Is there a country where the government truly makes the natural environment and its people a priority? Where every citizen is aware of their environmental footprint and is active in reducing it? Where the integration of environmental standards in enterprise is ubiquitous? If that country could be anywhere – where would it be?
My government and our traditional leaders believe it can be in the Cook Islands. We think we could become the cleanest and greenest nation on earth. We have a lot going for us. Our 15 islands in the South Pacific – located between Samoa and Tahiti – are near pristine. Our meagre 92 square miles of land and simple geology mean we don’t have the environmental threats of logging or land mining. Our people have a passion for nature and conservation and are almost obsessive about maintaining their gardens and keeping litter off the streets.
Our entire marine space was declared a whale sanctuary in 2001 and designated a shark sanctuary in 2012. We are a self-governing country with only 17,000 people, but if we adopt a good strategy we could draw upon the skills of over 100,000 Cook Islanders living overseas. Our main industry is tourism and if done right, could sustain livelihoods for years to come.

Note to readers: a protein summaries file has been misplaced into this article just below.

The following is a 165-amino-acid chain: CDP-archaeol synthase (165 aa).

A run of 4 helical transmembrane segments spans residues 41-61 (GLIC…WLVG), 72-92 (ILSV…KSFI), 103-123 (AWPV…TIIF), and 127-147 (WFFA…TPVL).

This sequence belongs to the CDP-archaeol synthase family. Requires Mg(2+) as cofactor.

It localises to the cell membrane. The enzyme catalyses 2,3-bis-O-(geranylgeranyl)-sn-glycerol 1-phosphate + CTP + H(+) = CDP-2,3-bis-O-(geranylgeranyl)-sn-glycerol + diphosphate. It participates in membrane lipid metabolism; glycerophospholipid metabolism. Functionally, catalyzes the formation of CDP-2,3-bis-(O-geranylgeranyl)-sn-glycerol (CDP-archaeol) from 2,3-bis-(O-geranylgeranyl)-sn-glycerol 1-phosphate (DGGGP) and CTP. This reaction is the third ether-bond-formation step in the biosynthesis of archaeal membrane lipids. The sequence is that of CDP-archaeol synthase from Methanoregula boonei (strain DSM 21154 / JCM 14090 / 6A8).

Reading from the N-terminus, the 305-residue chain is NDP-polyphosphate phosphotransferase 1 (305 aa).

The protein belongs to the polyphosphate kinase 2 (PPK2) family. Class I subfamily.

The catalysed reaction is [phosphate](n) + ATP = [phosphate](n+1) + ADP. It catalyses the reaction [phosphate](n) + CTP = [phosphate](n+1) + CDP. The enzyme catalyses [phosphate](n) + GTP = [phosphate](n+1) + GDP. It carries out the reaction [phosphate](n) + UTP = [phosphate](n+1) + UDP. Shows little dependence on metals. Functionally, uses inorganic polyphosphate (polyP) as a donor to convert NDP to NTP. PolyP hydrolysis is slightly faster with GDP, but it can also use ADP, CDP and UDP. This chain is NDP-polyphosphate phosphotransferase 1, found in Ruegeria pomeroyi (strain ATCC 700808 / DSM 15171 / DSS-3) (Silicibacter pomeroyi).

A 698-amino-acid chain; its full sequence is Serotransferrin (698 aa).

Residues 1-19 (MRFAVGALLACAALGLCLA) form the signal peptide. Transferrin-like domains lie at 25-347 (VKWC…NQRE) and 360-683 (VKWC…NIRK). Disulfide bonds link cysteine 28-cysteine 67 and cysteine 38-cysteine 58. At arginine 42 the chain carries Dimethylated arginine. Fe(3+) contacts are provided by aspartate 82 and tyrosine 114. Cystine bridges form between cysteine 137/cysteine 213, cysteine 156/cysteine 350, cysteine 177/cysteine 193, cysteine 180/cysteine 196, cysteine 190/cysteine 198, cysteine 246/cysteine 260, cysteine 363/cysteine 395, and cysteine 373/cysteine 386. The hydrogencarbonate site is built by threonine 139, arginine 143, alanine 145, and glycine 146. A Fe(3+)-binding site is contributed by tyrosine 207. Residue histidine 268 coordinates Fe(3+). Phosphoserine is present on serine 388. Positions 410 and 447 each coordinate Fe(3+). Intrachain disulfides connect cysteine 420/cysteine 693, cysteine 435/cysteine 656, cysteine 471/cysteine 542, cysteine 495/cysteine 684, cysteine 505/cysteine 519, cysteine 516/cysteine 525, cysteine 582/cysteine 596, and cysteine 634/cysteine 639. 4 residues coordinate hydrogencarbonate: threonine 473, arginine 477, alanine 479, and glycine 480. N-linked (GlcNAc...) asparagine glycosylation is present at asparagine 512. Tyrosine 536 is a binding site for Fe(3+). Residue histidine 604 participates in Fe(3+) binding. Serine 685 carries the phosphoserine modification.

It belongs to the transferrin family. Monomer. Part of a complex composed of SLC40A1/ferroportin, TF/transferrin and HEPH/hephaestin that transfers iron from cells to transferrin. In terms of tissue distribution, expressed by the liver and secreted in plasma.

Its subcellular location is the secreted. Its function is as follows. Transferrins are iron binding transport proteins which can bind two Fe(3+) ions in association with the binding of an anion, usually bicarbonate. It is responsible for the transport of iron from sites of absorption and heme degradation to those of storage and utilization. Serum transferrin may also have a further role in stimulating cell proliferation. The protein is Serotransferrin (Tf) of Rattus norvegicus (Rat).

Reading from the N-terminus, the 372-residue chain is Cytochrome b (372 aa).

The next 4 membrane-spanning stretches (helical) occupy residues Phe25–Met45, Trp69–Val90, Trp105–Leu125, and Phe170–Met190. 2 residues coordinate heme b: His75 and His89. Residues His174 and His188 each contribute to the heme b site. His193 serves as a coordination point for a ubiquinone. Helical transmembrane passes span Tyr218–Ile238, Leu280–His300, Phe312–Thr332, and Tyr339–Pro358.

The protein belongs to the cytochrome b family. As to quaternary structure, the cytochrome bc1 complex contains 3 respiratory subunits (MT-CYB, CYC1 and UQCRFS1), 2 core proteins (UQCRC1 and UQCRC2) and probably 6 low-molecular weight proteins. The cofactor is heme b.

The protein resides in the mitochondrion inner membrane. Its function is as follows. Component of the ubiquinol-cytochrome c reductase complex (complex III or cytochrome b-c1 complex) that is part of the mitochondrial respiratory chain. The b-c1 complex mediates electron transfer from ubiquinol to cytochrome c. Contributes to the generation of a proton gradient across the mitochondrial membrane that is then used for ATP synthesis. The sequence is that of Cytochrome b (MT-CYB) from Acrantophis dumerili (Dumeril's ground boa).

On the other hand, there is a lot we’re up against. Communities are unaware of the long-term impacts of modern conveniences like single-use plastics. Over-development of tourist accommodation on the beachfront of Rarotonga is impacting the fringing coral reef. Our forests are under the constant threat of new and existing invasive alien species such as balloon vine and mile-a-minute. And our vast ocean not only attracts foreign longline and purse seine tuna fishing vessels, but is the site of the largest deposit of seabed minerals in a single country on earth. All of these challenges are exacerbated by the effects of climate change, such as coral bleaching, sea level rise and more frequent and severe tropical cyclones.
The current government, elected in 2010, has an environmental agenda. In 2012, Prime Minister Henry Puna, pledged to establish a large-scale multiple-use marine park. Following this announcement – and together with the House of Ariki – the government held 34 community consultation meetings throughout the islands where the public provided their support. After negotiations amongst key groups to refine the details of a 20-year policy, the Marae Moana Act 2017 was passed in Parliament, with the full support of opposition members.
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